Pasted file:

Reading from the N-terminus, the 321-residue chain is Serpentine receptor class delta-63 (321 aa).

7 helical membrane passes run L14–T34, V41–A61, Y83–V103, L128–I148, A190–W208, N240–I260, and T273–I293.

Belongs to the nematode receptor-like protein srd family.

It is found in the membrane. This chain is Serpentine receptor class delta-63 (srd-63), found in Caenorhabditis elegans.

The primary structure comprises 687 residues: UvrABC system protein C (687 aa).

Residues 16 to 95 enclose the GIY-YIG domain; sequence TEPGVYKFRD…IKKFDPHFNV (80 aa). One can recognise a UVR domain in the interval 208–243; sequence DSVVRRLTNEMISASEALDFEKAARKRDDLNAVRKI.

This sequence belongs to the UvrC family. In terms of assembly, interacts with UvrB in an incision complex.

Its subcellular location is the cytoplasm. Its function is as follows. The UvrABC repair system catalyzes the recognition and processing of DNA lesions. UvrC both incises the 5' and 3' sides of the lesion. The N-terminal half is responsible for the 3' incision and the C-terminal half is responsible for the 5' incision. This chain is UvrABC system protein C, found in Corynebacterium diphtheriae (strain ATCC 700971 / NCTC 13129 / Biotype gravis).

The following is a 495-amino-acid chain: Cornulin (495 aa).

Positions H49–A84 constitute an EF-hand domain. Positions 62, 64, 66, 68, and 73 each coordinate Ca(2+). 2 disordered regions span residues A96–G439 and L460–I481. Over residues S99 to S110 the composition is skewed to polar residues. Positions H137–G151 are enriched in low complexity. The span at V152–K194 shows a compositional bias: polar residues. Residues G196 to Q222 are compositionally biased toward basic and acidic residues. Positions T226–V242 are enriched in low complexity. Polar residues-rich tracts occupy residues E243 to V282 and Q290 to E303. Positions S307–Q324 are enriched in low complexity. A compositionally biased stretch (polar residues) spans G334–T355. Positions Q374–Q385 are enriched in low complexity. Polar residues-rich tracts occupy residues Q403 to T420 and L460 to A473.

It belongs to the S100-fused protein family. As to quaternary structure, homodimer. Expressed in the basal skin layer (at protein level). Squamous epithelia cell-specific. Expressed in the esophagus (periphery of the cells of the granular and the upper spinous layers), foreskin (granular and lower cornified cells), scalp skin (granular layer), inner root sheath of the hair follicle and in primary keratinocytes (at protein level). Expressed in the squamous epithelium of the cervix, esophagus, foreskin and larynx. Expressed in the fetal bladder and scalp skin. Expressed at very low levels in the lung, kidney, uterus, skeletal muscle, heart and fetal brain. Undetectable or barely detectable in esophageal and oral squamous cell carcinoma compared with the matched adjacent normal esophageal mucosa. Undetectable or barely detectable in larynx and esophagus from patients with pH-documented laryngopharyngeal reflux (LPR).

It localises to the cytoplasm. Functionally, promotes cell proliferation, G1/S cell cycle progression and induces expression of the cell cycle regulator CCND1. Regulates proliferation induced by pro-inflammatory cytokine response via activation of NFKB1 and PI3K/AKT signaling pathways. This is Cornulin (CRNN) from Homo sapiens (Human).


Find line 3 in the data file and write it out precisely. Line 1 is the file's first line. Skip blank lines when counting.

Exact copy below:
Belongs to the nematode receptor-like protein srd family.